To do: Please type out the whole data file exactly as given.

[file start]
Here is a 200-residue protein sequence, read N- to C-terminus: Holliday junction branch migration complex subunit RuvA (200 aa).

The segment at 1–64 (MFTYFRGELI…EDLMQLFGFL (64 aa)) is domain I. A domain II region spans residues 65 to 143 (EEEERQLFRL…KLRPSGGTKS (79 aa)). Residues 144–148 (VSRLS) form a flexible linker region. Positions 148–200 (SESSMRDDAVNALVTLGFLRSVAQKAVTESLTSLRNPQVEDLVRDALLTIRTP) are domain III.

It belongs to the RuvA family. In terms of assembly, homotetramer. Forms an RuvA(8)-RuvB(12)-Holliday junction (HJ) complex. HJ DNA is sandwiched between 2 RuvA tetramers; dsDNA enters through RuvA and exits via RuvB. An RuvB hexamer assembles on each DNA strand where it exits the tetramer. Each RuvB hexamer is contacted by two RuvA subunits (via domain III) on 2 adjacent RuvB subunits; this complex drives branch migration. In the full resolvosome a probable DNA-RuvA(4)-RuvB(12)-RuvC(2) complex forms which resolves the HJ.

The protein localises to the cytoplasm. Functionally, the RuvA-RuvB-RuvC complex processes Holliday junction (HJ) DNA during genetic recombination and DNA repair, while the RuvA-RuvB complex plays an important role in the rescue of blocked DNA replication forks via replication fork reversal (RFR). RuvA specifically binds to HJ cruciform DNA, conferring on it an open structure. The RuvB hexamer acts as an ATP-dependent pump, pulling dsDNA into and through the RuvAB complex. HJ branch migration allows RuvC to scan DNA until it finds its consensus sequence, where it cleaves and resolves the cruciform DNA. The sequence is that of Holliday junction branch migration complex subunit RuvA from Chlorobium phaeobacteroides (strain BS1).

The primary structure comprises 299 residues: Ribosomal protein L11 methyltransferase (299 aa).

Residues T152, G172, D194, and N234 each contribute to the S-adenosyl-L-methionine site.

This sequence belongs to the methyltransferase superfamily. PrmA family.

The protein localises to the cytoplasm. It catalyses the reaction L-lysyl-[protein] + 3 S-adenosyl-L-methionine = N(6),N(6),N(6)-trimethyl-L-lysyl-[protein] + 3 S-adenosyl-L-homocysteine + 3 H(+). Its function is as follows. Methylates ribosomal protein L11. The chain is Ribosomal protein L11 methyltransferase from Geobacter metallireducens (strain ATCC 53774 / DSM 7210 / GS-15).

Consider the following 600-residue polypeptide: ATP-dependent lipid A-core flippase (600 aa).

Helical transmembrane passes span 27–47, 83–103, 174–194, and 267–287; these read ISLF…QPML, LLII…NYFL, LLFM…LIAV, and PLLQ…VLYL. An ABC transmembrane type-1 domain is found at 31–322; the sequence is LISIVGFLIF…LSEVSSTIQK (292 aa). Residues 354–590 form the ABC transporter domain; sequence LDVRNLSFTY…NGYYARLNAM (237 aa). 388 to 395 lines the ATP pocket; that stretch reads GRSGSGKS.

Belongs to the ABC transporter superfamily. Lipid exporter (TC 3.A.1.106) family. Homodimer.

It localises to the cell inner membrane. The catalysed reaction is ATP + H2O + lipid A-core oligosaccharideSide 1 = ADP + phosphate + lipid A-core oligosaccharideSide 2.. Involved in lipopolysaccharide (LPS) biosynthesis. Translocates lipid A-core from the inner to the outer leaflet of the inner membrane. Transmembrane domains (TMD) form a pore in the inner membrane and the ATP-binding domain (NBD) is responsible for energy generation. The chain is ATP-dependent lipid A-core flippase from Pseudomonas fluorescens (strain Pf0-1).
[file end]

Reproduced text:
Here is a 200-residue protein sequence, read N- to C-terminus: Holliday junction branch migration complex subunit RuvA (200 aa).

The segment at 1–64 (MFTYFRGELI…EDLMQLFGFL (64 aa)) is domain I. A domain II region spans residues 65 to 143 (EEEERQLFRL…KLRPSGGTKS (79 aa)). Residues 144–148 (VSRLS) form a flexible linker region. Positions 148–200 (SESSMRDDAVNALVTLGFLRSVAQKAVTESLTSLRNPQVEDLVRDALLTIRTP) are domain III.

It belongs to the RuvA family. In terms of assembly, homotetramer. Forms an RuvA(8)-RuvB(12)-Holliday junction (HJ) complex. HJ DNA is sandwiched between 2 RuvA tetramers; dsDNA enters through RuvA and exits via RuvB. An RuvB hexamer assembles on each DNA strand where it exits the tetramer. Each RuvB hexamer is contacted by two RuvA subunits (via domain III) on 2 adjacent RuvB subunits; this complex drives branch migration. In the full resolvosome a probable DNA-RuvA(4)-RuvB(12)-RuvC(2) complex forms which resolves the HJ.

The protein localises to the cytoplasm. Functionally, the RuvA-RuvB-RuvC complex processes Holliday junction (HJ) DNA during genetic recombination and DNA repair, while the RuvA-RuvB complex plays an important role in the rescue of blocked DNA replication forks via replication fork reversal (RFR). RuvA specifically binds to HJ cruciform DNA, conferring on it an open structure. The RuvB hexamer acts as an ATP-dependent pump, pulling dsDNA into and through the RuvAB complex. HJ branch migration allows RuvC to scan DNA until it finds its consensus sequence, where it cleaves and resolves the cruciform DNA. The sequence is that of Holliday junction branch migration complex subunit RuvA from Chlorobium phaeobacteroides (strain BS1).

The primary structure comprises 299 residues: Ribosomal protein L11 methyltransferase (299 aa).

Residues T152, G172, D194, and N234 each contribute to the S-adenosyl-L-methionine site.

This sequence belongs to the methyltransferase superfamily. PrmA family.

The protein localises to the cytoplasm. It catalyses the reaction L-lysyl-[protein] + 3 S-adenosyl-L-methionine = N(6),N(6),N(6)-trimethyl-L-lysyl-[protein] + 3 S-adenosyl-L-homocysteine + 3 H(+). Its function is as follows. Methylates ribosomal protein L11. The chain is Ribosomal protein L11 methyltransferase from Geobacter metallireducens (strain ATCC 53774 / DSM 7210 / GS-15).

Consider the following 600-residue polypeptide: ATP-dependent lipid A-core flippase (600 aa).

Helical transmembrane passes span 27–47, 83–103, 174–194, and 267–287; these read ISLF…QPML, LLII…NYFL, LLFM…LIAV, and PLLQ…VLYL. An ABC transmembrane type-1 domain is found at 31–322; the sequence is LISIVGFLIF…LSEVSSTIQK (292 aa). Residues 354–590 form the ABC transporter domain; sequence LDVRNLSFTY…NGYYARLNAM (237 aa). 388 to 395 lines the ATP pocket; that stretch reads GRSGSGKS.

Belongs to the ABC transporter superfamily. Lipid exporter (TC 3.A.1.106) family. Homodimer.

It localises to the cell inner membrane. The catalysed reaction is ATP + H2O + lipid A-core oligosaccharideSide 1 = ADP + phosphate + lipid A-core oligosaccharideSide 2.. Involved in lipopolysaccharide (LPS) biosynthesis. Translocates lipid A-core from the inner to the outer leaflet of the inner membrane. Transmembrane domains (TMD) form a pore in the inner membrane and the ATP-binding domain (NBD) is responsible for energy generation. The chain is ATP-dependent lipid A-core flippase from Pseudomonas fluorescens (strain Pf0-1).